Glory from the Weak
Would a mighty king choose the weakest people of his realm to represent him? Would he send such people out to bring glory to his kingdom? Rather than choose the weakest, would he not choose the strongest, the most valiant and the wisest?
This is what a human king would do, but it is not what God would do. The Sovereign of the universe does not choose those whom the world considers strong, valiant and wise to bring glory to his name. He chooses the weak, those who are looked down upon, those who are considered foolish and unintellectual. These are the ones he prefers to represent him. Why? Because he is glorified in weakness.
Does it not bring greater glory to a king to win a victory with fighting farmers than with expert warriors? Does it not magnify his wisdom to outwit and outmaneuver a professional fighting force and then overcome it with men unskilled in warfare?
As a human king can bring glory to himself by such means, so can God. The descendants of Jacob are a good example of how he has done it. When they were in Egypt 3500 years ago they were not a mighty people, but rather were weak and oppressed, slaves to a militarily strong government. It was upon these insignificant people that God placed his name, and not upon powerful Egypt. Regarding this choice Deuteronomy 7:7 says: “It was not because of your being the most populous of all the peoples that Jehovah showed affection for you so that he chose you, for you were the least of all the peoples.”
He took these people and did the seemingly impossible freed them from slavery to a mighty world power and then made them an independent nation. They could not have done this themselves; that was evident. From a human viewpoint their situation was hopeless, but yet they were delivered. This fact magnified the power of God.
Many years after the Israelites had settled in the Promised Land they came under the oppressive yoke of the Midianites. God had permitted this because of their disobedience, but when they had manifested proper repentance he chose Gideon to lead them in a fight for freedom. But Gideon was not to raise a large army, for God’s hand in a victory would not then be so evident. Jehovah said to Gideon: “The people who are with you are too many for me to give Midian into their hand. Perhaps Israel would brag about itself against me, saying, ‘My hand it was that saved me.’”—Judg. 7:2.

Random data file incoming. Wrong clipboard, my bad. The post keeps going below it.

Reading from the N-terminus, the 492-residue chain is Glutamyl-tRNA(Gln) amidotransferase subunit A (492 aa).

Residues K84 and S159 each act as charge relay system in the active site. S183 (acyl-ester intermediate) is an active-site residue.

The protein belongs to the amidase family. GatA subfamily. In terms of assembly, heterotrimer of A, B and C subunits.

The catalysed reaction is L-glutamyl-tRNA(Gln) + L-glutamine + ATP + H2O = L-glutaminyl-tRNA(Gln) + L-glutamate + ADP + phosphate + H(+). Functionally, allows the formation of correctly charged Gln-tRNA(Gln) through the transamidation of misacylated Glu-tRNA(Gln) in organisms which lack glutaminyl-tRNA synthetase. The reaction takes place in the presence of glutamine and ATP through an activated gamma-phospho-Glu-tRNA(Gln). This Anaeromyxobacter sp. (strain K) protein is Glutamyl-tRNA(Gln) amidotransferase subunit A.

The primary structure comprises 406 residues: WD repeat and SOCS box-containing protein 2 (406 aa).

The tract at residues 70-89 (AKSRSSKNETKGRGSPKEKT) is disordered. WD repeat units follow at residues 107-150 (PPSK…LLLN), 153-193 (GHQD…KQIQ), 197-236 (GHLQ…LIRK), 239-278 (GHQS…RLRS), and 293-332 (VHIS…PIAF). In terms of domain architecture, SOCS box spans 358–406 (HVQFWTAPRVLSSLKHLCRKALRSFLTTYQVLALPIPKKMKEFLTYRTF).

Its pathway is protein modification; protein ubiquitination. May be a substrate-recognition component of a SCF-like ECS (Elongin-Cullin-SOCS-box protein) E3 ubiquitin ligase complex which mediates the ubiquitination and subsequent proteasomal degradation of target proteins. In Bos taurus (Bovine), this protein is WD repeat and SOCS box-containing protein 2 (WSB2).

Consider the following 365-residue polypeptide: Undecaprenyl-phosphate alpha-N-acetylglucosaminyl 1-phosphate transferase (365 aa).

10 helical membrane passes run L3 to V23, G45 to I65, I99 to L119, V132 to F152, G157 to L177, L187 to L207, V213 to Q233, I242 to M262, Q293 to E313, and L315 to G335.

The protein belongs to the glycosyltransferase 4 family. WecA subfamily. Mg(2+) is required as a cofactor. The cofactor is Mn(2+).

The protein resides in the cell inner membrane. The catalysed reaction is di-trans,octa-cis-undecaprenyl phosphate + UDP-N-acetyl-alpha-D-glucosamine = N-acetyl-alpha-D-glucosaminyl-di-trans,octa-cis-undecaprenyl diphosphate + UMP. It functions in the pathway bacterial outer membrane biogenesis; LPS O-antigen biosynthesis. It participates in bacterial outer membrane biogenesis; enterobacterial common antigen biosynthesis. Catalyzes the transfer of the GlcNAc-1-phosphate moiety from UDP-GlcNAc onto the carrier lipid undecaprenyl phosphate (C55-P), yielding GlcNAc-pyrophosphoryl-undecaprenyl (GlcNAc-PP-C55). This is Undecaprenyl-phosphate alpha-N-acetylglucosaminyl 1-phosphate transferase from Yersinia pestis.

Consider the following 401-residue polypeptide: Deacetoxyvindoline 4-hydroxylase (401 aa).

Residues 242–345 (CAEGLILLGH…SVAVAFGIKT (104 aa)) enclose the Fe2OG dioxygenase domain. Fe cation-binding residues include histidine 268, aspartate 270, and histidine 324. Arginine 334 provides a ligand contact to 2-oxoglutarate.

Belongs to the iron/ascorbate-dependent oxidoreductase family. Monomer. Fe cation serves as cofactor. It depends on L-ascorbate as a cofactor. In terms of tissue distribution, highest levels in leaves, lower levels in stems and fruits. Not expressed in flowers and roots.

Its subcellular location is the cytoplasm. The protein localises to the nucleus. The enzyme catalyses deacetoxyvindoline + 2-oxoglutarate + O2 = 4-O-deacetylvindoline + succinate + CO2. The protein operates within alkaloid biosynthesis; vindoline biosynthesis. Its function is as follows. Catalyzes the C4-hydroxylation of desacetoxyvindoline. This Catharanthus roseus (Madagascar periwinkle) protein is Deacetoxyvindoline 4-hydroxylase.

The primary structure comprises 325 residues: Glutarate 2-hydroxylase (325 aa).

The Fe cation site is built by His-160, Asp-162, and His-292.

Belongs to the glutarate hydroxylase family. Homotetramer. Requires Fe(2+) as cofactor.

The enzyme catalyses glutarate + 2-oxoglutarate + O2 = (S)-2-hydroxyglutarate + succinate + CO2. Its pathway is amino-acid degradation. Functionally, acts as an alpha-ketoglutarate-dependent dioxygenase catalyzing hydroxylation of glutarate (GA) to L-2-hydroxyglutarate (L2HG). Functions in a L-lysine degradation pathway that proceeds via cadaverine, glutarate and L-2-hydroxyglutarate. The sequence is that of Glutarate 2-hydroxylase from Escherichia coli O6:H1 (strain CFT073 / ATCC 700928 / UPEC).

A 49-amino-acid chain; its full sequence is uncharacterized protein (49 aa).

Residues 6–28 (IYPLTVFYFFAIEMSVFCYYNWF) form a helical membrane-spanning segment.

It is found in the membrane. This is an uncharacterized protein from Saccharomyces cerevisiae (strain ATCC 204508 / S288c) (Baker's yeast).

Gideon’s fighting force was then cut to 10,000 men. But that was still too many. Finally it was reduced to 300. These were sent out against the Midianite army, who had an overwhelming numerical advantage. From a worldly viewpoint that small band was doomed. Yet they came off victorious. God magnified himself in their weakness. By means of it he brought glory to his name.
As Jehovah did not choose the mighty of the world to be his people in the days of Moses and Gideon, neither did he choose such in the days of Christ. It was to the common people that his long-promised Messiah went. Christ chose his apostles from them and not from the powerful religious leaders and intellectuals of his day. The apostle Paul was an exception, but he lost his respected position in the world when he became a Christian.
The elite of that time looked down upon the common people as inferiors. But it was these “inferiors” that Christ favored. They were humble and not self-exalting. By becoming the representatives of Christ’s Father the apostles and other disciples were privileged to preach and teach. This was a work the pompous religious leaders imagined to be theirs alone. They considered themselves to be the only ones capable and worthy of doing it. Nevertheless, poor fishermen, tax collectors and tentmakers were appointed to do it. They became the proclaimers of God’s truth.
Those common people did great things because God’s spirit was upon them. ‘From a weak state they were made powerful,’ as God’s servants before their day. Any boasting they might do would have had to be in the power of God and not in any natural strength or ability those early Christians had.
As Jehovah did not choose the mighty religious leaders of the first century to represent him, neither has he done so today. His reasons are the same: “For you behold his calling of you, brothers, that not many wise in a fleshly way were called, not many powerful, not many noble; but God chose the foolish things of the world, that he might put the wise men to shame, and God chose the weak things of the world, that he might put the strong things to shame; and God chose the ignoble things of the world and the things looked down upon, the things that are not, that he might bring to nothing the things that are, in order that no flesh might boast in the sight of God.”—1 Cor. 1:26-29.
The common people whom God has chosen to represent him today are not wise, powerful and noble in a fleshly way, yet they are doing a tremendous work to the honor of Jehovah’s name. Like the first-century Christians, they too are bringing hope to multitudes through the preaching of the good news of God’s kingdom. They too are giving testimony before worldly rulers, and they too are courageously enduring frightful persecution.
These modern witnesses of Jehovah boast not in themselves but rather in God. He is the one who has caused their preaching of the Kingdom to extend into the farthest corners of the inhabited earth; he is the one who is causing it to prosper; and he is the one who strengthens them to testify before rulers and to endure severe mistreatment. These people who are weak in the eyes of the world are strong in God. By means of them God brings glory to his name.